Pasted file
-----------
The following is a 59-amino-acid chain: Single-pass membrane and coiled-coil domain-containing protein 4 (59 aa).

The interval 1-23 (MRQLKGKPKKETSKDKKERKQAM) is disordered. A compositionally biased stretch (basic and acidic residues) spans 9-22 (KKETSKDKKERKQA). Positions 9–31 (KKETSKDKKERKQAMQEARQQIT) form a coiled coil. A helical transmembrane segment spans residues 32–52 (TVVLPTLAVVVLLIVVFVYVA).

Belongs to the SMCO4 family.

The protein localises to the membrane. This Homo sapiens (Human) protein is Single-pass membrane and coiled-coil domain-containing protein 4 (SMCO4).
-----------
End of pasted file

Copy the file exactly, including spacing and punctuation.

The following is a 59-amino-acid chain: Single-pass membrane and coiled-coil domain-containing protein 4 (59 aa).

The interval 1-23 (MRQLKGKPKKETSKDKKERKQAM) is disordered. A compositionally biased stretch (basic and acidic residues) spans 9-22 (KKETSKDKKERKQA). Positions 9–31 (KKETSKDKKERKQAMQEARQQIT) form a coiled coil. A helical transmembrane segment spans residues 32–52 (TVVLPTLAVVVLLIVVFVYVA).

Belongs to the SMCO4 family.

The protein localises to the membrane. This Homo sapiens (Human) protein is Single-pass membrane and coiled-coil domain-containing protein 4 (SMCO4).